Historic meeting planned for June 12 promises to lock down city
Singapore hotel rooms are being snapped up, police are preparing to lock down the city and thousands of journalists are set to jet in for the greatest media circus on Earth—the U.S.-North Korea summit.
Top officials are scrambling to salvage the historic meeting between President Donald Trump and the North’s leader Kim Jong-Un planned for June 12 in the city-state.
If the summit—already cancelled once by Trump before plans got back on track—does go ahead, then tiny, placid Singapore will be the unlikely ground zero for one of the biggest geopolitical events of recent times.
The delegations of U.S. and North Korean officials, along with their security details, are expected to be huge. But they are likely to pale in comparison to the gigantic media pack set to swarm the tropical city-state. Some 3,000 people are expected to apply for media accreditation, sources involved in planning the event who spoke on condition of anonymity told AFP.
It should easily eclipse the contingent of journalists at the last comparable event in Singapore, the 2015 meeting between Chinese President Xi Jinping and Taiwan’s then-leader Ma Ying-jeou. Hundreds of journalists witnessed that meeting.
There was a foretaste of the coming invasion this week as reporters camped out at the upscale Fullerton hotel to get a glimpse of Kim Chang Son, Kim’s de facto chief of staff, who is in Singapore to lay the ground for the meeting. Meanwhile top hotels rumored to be summit venues—the frontrunner is the five-star Shangri-La, where the Xi-Ma meeting took place—are almost fully booked.
But while world leaders hold their breath amid rising hopes a summit could lead to Pyongyang permanently abandoning its nuclear weapons program, some Singaporeans were more concerned about the potential disruption to their peaceful lives. Chang Anthony posted on Facebook that the meeting in the squeaky-clean city-state—calm and stable to the point of sometimes being mocked as boring—was “going to cause us inconvenience.”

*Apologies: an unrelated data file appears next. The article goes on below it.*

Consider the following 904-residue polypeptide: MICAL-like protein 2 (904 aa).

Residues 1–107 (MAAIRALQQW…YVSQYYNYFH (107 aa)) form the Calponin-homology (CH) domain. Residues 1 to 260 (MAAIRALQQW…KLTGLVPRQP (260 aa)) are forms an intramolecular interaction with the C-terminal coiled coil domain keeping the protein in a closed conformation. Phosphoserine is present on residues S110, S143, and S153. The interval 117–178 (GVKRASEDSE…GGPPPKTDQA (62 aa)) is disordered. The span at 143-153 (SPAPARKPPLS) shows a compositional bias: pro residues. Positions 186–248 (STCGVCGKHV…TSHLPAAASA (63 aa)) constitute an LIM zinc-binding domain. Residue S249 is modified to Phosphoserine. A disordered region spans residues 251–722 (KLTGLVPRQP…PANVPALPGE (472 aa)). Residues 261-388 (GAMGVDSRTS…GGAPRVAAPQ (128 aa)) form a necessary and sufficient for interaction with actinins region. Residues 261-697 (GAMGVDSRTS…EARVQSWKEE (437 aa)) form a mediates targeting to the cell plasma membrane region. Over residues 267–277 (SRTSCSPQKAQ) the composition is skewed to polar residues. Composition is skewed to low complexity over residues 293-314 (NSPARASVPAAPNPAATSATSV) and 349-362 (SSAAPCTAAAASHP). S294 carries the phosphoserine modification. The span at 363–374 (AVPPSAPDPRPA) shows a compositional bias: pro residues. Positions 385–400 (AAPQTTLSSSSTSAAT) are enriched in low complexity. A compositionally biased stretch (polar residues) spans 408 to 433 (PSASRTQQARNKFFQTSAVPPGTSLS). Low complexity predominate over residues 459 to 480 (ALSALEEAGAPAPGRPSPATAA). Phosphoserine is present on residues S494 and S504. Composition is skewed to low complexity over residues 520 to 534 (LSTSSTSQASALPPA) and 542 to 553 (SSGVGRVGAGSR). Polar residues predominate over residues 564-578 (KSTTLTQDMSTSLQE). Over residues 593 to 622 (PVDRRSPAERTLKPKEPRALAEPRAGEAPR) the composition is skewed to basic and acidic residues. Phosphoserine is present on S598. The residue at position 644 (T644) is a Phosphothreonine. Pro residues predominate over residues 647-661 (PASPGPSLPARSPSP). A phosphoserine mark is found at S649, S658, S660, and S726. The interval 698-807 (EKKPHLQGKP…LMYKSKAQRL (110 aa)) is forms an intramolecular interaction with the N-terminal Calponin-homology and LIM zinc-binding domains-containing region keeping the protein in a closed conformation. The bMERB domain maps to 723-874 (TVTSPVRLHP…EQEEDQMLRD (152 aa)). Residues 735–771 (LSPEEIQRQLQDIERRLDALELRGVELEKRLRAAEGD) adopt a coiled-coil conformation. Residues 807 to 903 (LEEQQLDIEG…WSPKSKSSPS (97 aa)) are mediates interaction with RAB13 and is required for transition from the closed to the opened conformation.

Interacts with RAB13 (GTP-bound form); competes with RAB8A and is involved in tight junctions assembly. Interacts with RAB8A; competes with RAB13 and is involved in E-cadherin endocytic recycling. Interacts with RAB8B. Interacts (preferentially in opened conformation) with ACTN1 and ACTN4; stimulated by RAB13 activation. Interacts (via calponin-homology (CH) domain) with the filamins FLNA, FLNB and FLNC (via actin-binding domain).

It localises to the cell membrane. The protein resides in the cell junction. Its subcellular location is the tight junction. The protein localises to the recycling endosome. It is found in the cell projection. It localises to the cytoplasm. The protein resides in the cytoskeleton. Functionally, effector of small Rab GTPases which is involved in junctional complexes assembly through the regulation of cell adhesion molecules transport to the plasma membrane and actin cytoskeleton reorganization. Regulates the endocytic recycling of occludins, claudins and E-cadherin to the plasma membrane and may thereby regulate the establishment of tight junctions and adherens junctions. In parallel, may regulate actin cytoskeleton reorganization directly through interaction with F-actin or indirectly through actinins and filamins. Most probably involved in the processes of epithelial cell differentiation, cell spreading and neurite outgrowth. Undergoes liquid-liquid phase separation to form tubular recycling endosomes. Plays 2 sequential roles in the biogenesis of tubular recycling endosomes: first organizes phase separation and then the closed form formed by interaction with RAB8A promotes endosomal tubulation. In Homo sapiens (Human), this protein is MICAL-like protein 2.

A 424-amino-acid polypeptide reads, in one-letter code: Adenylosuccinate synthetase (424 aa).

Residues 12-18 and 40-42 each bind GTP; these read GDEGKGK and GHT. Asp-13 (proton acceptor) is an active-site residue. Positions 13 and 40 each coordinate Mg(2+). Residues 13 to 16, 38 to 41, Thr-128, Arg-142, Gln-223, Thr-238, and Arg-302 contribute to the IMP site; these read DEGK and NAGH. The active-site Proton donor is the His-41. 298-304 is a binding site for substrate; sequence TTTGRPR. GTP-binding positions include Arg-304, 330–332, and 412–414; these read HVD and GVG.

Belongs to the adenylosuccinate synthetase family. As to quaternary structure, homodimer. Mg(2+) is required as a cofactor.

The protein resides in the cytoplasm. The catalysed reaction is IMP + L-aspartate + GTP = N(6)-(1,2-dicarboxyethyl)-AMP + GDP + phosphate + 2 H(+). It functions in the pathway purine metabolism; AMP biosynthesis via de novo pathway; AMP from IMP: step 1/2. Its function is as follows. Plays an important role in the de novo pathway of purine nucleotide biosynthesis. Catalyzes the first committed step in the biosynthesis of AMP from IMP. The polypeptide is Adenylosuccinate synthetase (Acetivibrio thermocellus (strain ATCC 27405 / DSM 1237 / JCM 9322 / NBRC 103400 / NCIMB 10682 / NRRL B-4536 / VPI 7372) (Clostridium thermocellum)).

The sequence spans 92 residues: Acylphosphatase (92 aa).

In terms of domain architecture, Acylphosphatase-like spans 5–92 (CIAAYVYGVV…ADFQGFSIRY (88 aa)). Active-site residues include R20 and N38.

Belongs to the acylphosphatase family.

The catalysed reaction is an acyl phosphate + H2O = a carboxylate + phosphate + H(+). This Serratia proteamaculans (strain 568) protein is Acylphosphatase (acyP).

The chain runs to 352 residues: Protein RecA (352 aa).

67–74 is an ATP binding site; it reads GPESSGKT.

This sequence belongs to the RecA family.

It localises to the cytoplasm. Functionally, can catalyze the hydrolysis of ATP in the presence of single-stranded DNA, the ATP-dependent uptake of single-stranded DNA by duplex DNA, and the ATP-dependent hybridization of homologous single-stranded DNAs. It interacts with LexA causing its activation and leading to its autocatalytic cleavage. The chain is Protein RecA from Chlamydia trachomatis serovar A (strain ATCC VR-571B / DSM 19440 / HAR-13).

“Can government declare a [public holiday] for this special day?” he asked. “Oh crap, two most unpopular leaders in the world coming here for world peace,” lamented Timothy Klein on the site.
Security will certainly be onerous, with large numbers of police set to be deployed and extensive road closures expected around the summit venue.
But Lim Tai Wei, a fellow at the National University of Singapore’s East Asia Institute, played down fears the event could cause widespread disruption. “You have to bear in mind that the country has the experience of hosting the Xi-Ma meeting in 2015, and also previously having hosted past U.S. presidents,” he told AFP.
While some may lament the sudden influx of media and diplomats, businesses see it as an opportunity. In a city famous for the “Singapore Sling” cocktail, watering hole Escobar is proving the country’s bartenders can still rise to the occasion with two special summit drinks.
The “Trump” is a blue, bourbon-based cocktail while the “Kim” is a red-colored cocktail with soju, a Korean liquor, as its base. Both cost Sg$12.60 ($9.40), a reference to the summit’s expected date.
The bar—named after drug kingpin Pablo Escobar—will also have a “U.S.-North Korea showdown” where customers who order a tray of 20 shots get to compete in a game of “rock, paper, scissors” while wearing gloves emblazoned with the countries’ flags.
And there is a special treat for weary summit participants. “If you can show that you’re a delegate attending the event, I’ll buy you a round of drinks on the house,” owner Stan Sri Ganesh told AFP.